I think we are on an unstoppable journey of requiring more and more diverse expertise on boards. Boards have an ever broader set of responsibilities.

For me, this particularly comes up in the functional areas. For example, when non-digital businesses are undergoing digital transformation. You need someone on the board who’s literate on that. Someone on cyber security. I also think geographic diversity is incredibly important for global companies. That’s obviously part of the time commitment challenge that we’ve been talking about, but if you’re a global company, I think you need to have board members from three continents at least, if not more.

We talked about ESG in particular and boards need expertise on that. We could also have talked about geopolitics because, particularly for my boards, with companies that are China-centric but trying to be global, geopolitical tensions can easily be a third of what we spend our time on in the board meeting. That was maybe 5% of time two or three years ago. Do we think things are going to get quiet between the US and China over the next three years? Doubtful. So we’ve got to make time for that going forward and have the expertise to make good decisions.

Any advice for board members looking at where things are headed in the next few years?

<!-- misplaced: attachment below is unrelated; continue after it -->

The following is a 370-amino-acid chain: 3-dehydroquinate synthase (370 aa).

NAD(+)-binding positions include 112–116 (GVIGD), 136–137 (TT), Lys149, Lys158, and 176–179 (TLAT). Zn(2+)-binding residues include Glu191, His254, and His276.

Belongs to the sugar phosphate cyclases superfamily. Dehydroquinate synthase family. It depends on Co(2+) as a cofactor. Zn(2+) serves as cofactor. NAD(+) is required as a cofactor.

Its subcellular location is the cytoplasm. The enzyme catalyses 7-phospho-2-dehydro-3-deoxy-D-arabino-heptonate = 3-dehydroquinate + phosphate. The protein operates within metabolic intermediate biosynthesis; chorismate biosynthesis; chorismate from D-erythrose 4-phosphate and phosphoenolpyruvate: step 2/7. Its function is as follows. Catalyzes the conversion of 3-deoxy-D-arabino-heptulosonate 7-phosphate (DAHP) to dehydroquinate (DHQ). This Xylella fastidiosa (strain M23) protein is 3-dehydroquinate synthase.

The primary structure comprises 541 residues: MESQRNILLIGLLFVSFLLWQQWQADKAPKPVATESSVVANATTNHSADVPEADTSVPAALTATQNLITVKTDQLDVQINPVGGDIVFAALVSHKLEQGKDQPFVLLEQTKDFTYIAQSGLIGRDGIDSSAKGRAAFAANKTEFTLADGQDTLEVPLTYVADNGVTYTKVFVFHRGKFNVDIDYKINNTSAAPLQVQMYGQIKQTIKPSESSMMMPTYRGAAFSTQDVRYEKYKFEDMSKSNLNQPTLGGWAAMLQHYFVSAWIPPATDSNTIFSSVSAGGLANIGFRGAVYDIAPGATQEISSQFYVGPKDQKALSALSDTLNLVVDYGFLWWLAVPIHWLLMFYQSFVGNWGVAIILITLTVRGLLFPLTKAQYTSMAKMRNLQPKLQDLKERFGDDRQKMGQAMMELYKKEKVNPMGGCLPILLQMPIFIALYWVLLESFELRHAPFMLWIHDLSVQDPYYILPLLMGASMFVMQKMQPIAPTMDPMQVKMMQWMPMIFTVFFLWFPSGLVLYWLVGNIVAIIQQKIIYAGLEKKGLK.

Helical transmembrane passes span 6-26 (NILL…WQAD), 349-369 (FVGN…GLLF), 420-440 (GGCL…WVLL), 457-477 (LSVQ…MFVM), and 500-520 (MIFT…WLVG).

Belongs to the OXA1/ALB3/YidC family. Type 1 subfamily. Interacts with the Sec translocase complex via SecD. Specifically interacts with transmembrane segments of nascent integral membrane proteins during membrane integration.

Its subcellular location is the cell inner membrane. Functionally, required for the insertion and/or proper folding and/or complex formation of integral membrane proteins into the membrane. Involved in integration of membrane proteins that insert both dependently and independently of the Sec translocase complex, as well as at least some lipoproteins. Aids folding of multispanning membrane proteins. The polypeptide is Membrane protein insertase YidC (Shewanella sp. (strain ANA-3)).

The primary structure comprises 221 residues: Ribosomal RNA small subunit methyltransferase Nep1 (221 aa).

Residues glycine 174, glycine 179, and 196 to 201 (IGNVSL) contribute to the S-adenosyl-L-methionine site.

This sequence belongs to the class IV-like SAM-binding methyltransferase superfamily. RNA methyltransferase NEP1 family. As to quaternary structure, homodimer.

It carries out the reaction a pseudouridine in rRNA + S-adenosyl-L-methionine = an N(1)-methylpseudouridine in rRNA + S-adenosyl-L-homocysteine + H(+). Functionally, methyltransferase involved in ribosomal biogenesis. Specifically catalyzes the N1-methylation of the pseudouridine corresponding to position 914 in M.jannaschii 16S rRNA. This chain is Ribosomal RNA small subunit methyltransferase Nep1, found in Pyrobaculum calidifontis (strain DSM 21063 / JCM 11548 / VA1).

I think one of the things that the good boards are going to do is identify where they’ve got capability gaps, and then address them. Having explicit board-learning agendas is really helpful, creating a regular agenda item where you invite in an expert, on a one-off basis, to talk to us and let us question them for two or three hours, on a topic that’s of relevance to us. If some of the gaps are enduring then it’s about finding the right board member to join.

Standing back, being on a major public company board is going to become a bigger time commitment, it’s also going to become a richer responsibility, because of the wider range of issues and topics that you’ll need to deal with. It’s going to become a more public role, that’s more scrutinized by multiple types of stakeholders. Board members will need to make sure they’re comfortable with that because, going back to where we started, joining a board is a professional responsibility. It’s not joining a club.